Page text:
The numbers ebbed and flowed from there, with the show this past Monday hitting a series-low rating of 1.8, while drawing 5.6 million viewers.

CBS comedy repeats — beginning with Two and a Half Men on Nov. 19 — will fill the Mondays-at-8:30 void effective immediately, with Rules of Engagement Season 7 or the midseason newbie Friend Me likely to eventually claim the time slot.

http://tvline.com/2012/11/16/cbs-cancel-partners/
post #83382 of 93648
TV Notes
'American Chopper' ending after 10 years
By James Hibberd, EW.com - Nov. 16, 2012

The Teutuls are going to build their final bikes on the network next month. One of Discovery’s most popular programs, American Chopper helped pioneer the “docusoap” reality genre and inspired a surge of gear-head shows. Chopper‘s run will conclude with the previously announced four-way bike build-off special titled The Revenge airing live from Las Vegas on Dec. 11.

“After 10 years and 233 episodes of incredible, riveting reality television, American Chopper will be ending its run,” says Eileen O’Neill, group president, Discovery and TLC Networks. “This series was one of the very first family-based reality programs on television. Special thanks to Pilgrim Studios for over a decade of great producing. The Teutuls have given us really innovative bike builds and real drama since 2002. We wish both Orange County Choppers and Paul Junior Designs the best.”

The series had a simple format — a father and son building custom motorcycles amid frequent infighting. Yet nothing about the show’s colorful history has been straight forward. American Chopper has changed networks, switched names and was previously cancelled, only to rise again.

“I have mixed emotions,” executive producer Craig Piligian tells EW.com. “It’s had a great run. We had a lot of ups and downs. There’s been so much that’s happened to this family over the last 10 years. We’ve seen them grow to a huge motorcycle shop. We’ve seen them fight bitterly. We’ve seen them sue each other. And recently we’ve seen them come together to open up a new business. I think the show has come full circle.”

American Chopper premiered as a Discovery Channel special in 2002, then launched as a regular series a few months later. In 2008, Discovery moved the show to its sister channel TLC. A couple years passed, then behind-the-scenes warring between Senior and Junior prompted TLC to outright cancel the show. Parties soon made up and in 2010 the company re-ordered the program as American Chopper: Junior vs. Senior. The series later reverted to its original title and switched back to Discovery.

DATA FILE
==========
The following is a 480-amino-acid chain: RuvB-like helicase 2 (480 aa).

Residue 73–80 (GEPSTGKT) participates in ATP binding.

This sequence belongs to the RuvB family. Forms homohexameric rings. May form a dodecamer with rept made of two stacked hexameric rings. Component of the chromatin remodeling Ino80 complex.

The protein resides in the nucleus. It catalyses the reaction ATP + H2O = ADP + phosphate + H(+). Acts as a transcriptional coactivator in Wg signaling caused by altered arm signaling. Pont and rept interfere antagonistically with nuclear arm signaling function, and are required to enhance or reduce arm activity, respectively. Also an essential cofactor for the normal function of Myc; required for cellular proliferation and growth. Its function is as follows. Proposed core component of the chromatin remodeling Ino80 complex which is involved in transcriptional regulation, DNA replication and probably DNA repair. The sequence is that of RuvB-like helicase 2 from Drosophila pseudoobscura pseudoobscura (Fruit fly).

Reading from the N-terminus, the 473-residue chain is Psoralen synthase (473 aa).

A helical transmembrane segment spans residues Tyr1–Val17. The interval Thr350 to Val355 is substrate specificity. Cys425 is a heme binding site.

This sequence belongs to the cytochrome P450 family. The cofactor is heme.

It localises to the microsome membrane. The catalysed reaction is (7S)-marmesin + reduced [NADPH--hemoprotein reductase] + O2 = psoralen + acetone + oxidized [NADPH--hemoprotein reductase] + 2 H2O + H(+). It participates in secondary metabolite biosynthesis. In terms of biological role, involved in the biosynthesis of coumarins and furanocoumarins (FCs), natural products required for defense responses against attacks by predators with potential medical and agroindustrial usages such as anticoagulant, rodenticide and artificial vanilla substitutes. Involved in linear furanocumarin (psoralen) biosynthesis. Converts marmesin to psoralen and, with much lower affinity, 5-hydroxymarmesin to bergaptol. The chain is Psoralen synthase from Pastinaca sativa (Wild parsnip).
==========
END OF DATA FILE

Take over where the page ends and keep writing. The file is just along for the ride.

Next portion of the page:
“This was the first family docusoap,” Piligian says. “They put on display, for all to see, what really happens in a tight family business, warts and all. I’m really proud they were so open and honest.”

Paul Senior and Junior’s spirited attitudes helped make the show engaging for fans, but could also make things difficult behind the scenes. At one point when shooting the current final season, Piligian fired Junior and kicked him off the set. “It’s a very tumultuous relationship, not only between the father and son, but between us as well,” Piligian says. “Junior and I would have it out, and at one point awhile back, I said, ‘We’re done with you.’” The two reconciled and Junior returned to work shortly thereafter.

Given the show’s on-again, off-again history, one has to wonder: Is this really the end? Could American Chopper rise again in a year or two? “American Chopper was cancelled before and we came back even stronger,” Piligian says. “It’s been a resilient, powerful show. Right now they’re telling me it’s cancelled. I can only comment: ‘Who knows what the future holds.’”

http://insidetv.ew.com/2012/11/16/american-chopper-cancelled/
post #83383 of 93648
Quote:
Originally Posted by kingpcgeek View Post

TV Notes
'American Chopper' ending after 10 years
By James Hibberd, EW.com - Nov. 16, 2012
The Teutuls are going to build their final bikes on the network next month. One of Discovery’s most popular programs, American Chopper helped pioneer the “docusoap” reality genre and inspired a surge of gear-head shows. Chopper‘s run will conclude with the previously announced four-way bike build-off special titled The Revenge airing live from Las Vegas on Dec. 11.
“After 10 years and 233 episodes of incredible, riveting reality television, American Chopper will be ending its run,” says Eileen O’Neill, group president, Discovery and TLC Networks. “This series was one of the very first family-based reality programs on television. Special thanks to Pilgrim Studios for over a decade of great producing. The Teutuls have given us really innovative bike builds and real drama since 2002. We wish both Orange County Choppers and Paul Junior Designs the best.”
The series had a simple format — a father and son building custom motorcycles amid frequent infighting. Yet nothing about the show’s colorful history has been straight forward. American Chopper has changed networks, switched names and was previously cancelled, only to rise again.
“I have mixed emotions,” executive producer Craig Piligian tells EW.com. “It’s had a great run. We had a lot of ups and downs. There’s been so much that’s happened to this family over the last 10 years. We’ve seen them grow to a huge motorcycle shop. We’ve seen them fight bitterly. We’ve seen them sue each other. And recently we’ve seen them come together to open up a new business. I think the show has come full circle.”